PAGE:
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Party Conference Ends Second Day Amid Speculation Of A Shakeup

May 22, 1988

BUDAPEST, Hungary (AP) _ A leading Communist Party member on Saturday defended his plan to allow independent trade unions and political groups in a spirited attack on the ideals of aging party boss Janos Kadar.

Imre Pozsgay, a Central Committee member and leading reformist in the party, called for a ″broadening of civil law″ to give Hungarians more of a voice in national affairs.

Pozsgay made his speech to a national Communist Party conference amid speculation that Kadar would be replaced by Premier Karoly Grosz.

There was also speculation that Kadar, who has run the party for 31 years, would be appointed party president, a ceremonial post created to ease him into retirement. The 75-year-old Hungarian leader has been under pressure from many reformists to resign.

″He no longer has the support of the party,″ said one prominent official, who spoke on condition of anonymity.

Janos Berecz, the party’s chief ideologist, told reporters late Saturday he heard talk of creating a new post of party president and that ″if it is proposed, it will meet with the support of the conference.″

On Friday, Kadar lauded the benefits of single-party rule and condemned demands for political change that he said would undermine party control.

Kadar’s conservative assault was clearly aimed at Pozsgay and other advocates of political change who have expressed support for independent political and trade union groups in Hungary.

Pozgay launched his defense.

″We need a new socialist pluralism so that we can work to make socialism more attractive, a socialism based on individual responsibility,″ Pozsgay said.

″We must do away with barriers, or barriers will destroy us.″

Hungary’s first independent trade union was formed last week, and a growing number of other groups are seeking official recognition outside the umbrella of the Communist Party.

Pozsgay on Saturday reaffirmed his support for changes to the constitution that would guarantee the independence of interest groups outside the party.

He also said Saturday that Hungary was considering merging the posts of party general secretary and premier in a move that could lead to Kadar’s ouster.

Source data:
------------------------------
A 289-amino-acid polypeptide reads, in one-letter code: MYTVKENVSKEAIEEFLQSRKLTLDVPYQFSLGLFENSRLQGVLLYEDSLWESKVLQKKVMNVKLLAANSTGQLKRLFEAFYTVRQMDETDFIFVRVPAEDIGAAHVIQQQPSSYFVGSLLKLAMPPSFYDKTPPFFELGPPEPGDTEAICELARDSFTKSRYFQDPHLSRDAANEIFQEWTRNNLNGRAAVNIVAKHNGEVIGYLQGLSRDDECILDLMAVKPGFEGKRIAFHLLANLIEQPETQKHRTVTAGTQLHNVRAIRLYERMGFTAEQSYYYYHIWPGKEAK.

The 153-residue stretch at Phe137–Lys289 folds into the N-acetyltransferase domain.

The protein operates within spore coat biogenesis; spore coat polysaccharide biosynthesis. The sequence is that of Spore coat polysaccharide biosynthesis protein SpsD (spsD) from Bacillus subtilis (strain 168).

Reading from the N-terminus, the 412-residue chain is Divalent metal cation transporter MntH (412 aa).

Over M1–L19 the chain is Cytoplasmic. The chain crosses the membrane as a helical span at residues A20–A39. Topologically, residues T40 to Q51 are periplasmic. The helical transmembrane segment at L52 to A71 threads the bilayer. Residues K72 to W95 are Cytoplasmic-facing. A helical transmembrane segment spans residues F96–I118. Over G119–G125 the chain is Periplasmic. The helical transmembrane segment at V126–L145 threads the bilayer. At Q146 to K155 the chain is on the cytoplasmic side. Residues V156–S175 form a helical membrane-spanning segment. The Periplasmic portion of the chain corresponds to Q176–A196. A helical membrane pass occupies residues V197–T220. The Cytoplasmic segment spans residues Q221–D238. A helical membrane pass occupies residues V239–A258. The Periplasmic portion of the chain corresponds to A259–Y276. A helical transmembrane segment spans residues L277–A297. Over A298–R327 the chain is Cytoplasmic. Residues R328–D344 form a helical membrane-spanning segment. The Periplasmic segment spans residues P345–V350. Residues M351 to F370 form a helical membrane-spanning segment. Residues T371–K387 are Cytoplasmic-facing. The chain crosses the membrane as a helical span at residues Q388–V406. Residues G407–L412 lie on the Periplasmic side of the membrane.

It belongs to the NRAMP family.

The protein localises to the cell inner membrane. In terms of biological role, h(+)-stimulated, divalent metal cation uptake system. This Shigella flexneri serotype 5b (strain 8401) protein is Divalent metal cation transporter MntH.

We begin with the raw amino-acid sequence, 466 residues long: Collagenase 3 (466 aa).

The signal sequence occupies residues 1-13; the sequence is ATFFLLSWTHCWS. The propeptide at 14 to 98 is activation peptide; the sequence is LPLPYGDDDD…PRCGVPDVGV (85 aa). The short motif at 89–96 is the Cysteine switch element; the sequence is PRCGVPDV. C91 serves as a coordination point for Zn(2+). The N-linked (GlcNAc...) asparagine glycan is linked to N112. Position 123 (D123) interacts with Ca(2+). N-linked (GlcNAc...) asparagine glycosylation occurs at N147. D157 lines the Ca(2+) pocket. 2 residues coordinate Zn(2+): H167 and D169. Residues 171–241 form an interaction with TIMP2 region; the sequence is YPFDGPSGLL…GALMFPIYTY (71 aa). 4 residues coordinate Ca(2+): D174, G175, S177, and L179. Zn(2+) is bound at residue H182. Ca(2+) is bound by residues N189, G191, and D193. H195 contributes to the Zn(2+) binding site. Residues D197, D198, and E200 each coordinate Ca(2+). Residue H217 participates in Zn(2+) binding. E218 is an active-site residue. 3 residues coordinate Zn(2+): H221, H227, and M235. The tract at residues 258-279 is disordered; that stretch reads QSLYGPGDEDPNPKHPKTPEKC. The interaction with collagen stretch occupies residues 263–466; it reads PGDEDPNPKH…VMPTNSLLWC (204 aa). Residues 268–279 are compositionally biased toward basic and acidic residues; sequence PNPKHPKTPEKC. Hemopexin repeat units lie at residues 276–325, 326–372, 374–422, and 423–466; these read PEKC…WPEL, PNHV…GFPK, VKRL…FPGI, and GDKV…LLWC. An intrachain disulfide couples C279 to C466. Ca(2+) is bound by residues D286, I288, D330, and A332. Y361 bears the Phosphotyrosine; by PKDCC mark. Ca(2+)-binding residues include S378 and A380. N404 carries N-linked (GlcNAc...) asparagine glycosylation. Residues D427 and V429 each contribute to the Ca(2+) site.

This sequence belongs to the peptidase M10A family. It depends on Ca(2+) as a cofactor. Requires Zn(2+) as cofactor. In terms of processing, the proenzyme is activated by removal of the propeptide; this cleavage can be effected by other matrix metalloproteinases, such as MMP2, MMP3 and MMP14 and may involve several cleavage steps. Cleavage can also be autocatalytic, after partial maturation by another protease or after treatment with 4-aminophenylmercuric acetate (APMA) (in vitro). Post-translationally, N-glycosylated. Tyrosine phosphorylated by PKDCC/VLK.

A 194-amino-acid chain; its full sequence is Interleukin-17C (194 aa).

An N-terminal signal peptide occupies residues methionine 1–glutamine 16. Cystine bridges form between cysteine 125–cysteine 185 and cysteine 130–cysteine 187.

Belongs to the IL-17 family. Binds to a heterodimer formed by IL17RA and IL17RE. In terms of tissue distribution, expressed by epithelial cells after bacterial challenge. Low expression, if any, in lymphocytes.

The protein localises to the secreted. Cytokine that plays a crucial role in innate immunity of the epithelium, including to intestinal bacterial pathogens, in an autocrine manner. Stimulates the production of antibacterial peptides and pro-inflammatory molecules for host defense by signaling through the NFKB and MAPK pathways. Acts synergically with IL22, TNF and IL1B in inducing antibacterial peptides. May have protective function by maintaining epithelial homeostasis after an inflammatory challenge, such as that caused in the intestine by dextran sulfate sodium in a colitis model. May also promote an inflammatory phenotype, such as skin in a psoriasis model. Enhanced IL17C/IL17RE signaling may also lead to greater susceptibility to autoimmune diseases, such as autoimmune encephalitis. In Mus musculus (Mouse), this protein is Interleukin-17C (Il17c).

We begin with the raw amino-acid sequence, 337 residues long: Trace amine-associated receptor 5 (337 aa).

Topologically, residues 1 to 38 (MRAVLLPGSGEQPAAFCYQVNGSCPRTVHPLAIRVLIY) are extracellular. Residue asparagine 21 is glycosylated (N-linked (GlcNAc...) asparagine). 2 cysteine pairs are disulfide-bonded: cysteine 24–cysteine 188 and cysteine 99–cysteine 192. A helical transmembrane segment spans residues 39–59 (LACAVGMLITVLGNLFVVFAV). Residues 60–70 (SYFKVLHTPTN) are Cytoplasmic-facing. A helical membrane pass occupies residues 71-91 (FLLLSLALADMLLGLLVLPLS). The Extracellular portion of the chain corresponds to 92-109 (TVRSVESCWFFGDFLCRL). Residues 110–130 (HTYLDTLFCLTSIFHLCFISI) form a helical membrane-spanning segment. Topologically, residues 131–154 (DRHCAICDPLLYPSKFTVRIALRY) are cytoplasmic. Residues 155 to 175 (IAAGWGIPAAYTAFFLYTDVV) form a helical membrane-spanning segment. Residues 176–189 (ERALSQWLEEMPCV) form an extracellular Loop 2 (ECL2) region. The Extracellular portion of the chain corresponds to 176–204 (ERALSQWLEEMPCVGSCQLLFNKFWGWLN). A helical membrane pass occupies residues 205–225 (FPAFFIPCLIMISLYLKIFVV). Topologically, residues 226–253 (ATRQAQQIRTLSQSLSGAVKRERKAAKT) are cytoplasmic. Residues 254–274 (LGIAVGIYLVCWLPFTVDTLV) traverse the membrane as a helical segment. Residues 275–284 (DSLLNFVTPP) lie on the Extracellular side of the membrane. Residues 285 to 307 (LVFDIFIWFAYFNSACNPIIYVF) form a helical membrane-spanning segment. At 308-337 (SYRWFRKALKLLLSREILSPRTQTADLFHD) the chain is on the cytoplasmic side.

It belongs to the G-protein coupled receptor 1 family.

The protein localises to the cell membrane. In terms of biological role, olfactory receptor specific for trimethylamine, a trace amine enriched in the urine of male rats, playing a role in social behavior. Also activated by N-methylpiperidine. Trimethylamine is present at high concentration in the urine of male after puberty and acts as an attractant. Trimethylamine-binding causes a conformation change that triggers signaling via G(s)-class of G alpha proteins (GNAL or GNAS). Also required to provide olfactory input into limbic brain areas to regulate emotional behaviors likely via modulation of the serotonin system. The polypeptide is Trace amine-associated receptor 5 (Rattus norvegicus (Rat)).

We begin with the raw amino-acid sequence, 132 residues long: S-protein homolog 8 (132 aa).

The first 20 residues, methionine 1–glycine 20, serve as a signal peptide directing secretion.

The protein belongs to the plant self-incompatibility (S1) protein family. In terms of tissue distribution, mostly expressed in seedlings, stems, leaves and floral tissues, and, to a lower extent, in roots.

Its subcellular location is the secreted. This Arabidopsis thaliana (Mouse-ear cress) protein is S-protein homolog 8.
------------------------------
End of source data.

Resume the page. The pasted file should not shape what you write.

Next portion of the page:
″This could happen provisionally, although I am not certain that it will,″ Pozsgay said. ″We have gone further than than we expected.″

Earlier Saturday, Grosz, 57, told the delegates that the party ″should break with the practice of secretiveness, self-isolation and inflexible working style.″

While he affirmed the role of the Communist Party leadership, Grosz said the party must ″rid itself of ideological prejudices″ if economic and political reforms are to succeed.

Kadar pioneered economic reforms that led Hungary to relative prosperity in the late 1960s and 1970s but is increasingly blamed for recent economic setbacks and for resistance to political change.

A Western diplomatic source, who spoke to The Associated Press on condition of anonymity, said there appeared to be ″a growing consensus″ within the party that Kadar would be asked to step dowen.

But the diplomat said Kadar, who has led the party since the Kremlin crushed an anti-Soviet uprising in 1956, may still have considerable support among the party’s old guard.

Personnel changes are not expected to be announced until after the conference concludes Sunday.

Reformists say economic reforms will fail without sweeping political changes.

Inflation in Hungary reached 18.5 percent in the first quarter of this year, and its gross foreign debt has mounted steadily to $18 billion.

Austerity measures implemented earlier this year to curb inflation and economic stagnation have hurt many Hungarian pocketbooks.